Version: 6th ed.
Official website: http://www.apastyle.org


The best scientific writing is spare and straightforward. It spotlights the ideas being presented, not the manner of presentation. Manuscript structure, word choice, punctuation, graphics, and references are all chosen to move the idea forward with a minimum of distraction and a maximum of precision.


To achieve this clarity of communication, publishers have developed rules of style. These rules are designed to ensure clear and consistent presentation of written material. Editorial style concerns uniform use of such elements as punctuation and abbreviations, construction of tables, selection of headings, citation of references, and presentation of statistics.

When editors or teachers ask you to write in APA Style®, they are referring to the editorial style that many of the social and behavioral sciences have adopted to present written material in the field. APA Style was first developed in 1929 by a group of social scientists who wished to establish sound standards of communication. Since that time, it has been adopted by leaders in many fields and has been used by writers around the world.

Citation rules

In-text citation

Even though you have put someone else’s ideas or information in your own words (i.e. paraphrased), you still need to show where the original idea or information came from. This is a part of the academic writing process.

When citing in text within an assignment, use the author/s (or editor/s) last name followed by the year of publication.

Example in text citations:

Water is a necessary part of every person’s diet and of all the nutrients a body needs to function, it requires more water each day than any other nutrient (Whitney & Rolfes, 2011).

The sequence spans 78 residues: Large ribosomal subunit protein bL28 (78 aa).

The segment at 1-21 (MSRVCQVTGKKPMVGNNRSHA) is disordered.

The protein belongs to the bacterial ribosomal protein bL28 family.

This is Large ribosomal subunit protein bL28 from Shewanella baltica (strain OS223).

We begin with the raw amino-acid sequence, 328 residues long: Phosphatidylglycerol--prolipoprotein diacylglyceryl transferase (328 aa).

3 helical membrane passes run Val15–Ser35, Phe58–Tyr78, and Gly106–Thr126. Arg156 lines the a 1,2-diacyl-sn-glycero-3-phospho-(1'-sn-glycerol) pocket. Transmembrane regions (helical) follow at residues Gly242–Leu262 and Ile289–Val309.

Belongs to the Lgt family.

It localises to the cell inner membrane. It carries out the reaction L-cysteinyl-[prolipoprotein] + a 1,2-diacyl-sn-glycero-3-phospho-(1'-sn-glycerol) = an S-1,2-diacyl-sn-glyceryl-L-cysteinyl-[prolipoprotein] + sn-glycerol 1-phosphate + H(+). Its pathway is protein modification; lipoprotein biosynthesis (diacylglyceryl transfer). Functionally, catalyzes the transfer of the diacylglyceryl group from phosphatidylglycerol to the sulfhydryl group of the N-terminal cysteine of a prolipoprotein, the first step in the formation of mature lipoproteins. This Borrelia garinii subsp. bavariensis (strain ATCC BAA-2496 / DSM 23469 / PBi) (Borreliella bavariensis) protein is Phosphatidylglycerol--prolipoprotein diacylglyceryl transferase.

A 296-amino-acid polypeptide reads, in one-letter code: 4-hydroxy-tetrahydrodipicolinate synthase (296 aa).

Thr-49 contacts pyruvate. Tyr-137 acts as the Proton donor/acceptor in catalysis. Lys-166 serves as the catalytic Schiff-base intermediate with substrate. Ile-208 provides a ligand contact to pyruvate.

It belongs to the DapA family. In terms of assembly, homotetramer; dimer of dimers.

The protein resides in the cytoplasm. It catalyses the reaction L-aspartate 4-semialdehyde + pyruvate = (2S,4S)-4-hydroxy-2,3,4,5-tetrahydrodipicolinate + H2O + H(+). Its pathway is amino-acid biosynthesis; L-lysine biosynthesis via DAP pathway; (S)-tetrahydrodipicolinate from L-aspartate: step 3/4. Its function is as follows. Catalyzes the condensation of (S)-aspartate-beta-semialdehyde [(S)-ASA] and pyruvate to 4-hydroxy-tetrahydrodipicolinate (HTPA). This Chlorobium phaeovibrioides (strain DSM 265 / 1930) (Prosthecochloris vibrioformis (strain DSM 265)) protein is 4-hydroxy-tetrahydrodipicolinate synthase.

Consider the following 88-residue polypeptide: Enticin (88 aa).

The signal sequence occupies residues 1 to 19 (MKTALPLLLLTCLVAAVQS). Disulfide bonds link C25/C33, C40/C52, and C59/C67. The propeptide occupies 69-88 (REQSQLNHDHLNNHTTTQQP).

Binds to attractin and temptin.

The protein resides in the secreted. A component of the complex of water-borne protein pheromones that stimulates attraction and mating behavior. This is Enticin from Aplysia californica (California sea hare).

Whitney and Rolfes (2011) state the body requires many nutrients to function but highlight that water is of greater importance than any other nutrient.


Water is an essential element of anyone’s diet and Whitney and Rolfes (2011) emphasise it is more important than any other nutrient.

Citations in brackets (parenthetical)

The APA manual states that the year should be included in all citations that are in brackets. “Do include the year in all parenthetical citations” (APA, 2010, p. 174) This applies irrespective of the style (part of the narrative, or parenthetical) of the first citation.

Example from APA manual (2010, p. 174)

Among epidemiological samples, Kessler et al. (2003) found that early onset social anxiety disorder results in a more potent and severe course. ….The study also showed that there was a high rate of comorbidity with alcohol abuse or dependence and major depression (Kessler et al., 2003).


Airey, D. (2010). Logo design love: A guide to creating iconic brand identities. Berkeley, CA: New Riders.
Serial / journal article (print)
Thompson, C. (2010). Facebook: Cautionary tales for nurses. Kai Tiaki: Nursing New Zealand, 16(7), 26.
Electronic resource (remote access)
Ministry of Health. (2014). Ebola: Information for the public. Retrieved from http://www.health.govt.nz/your-health/conditions-and-treatments/diseases-and-illnesses/ebolainformation-public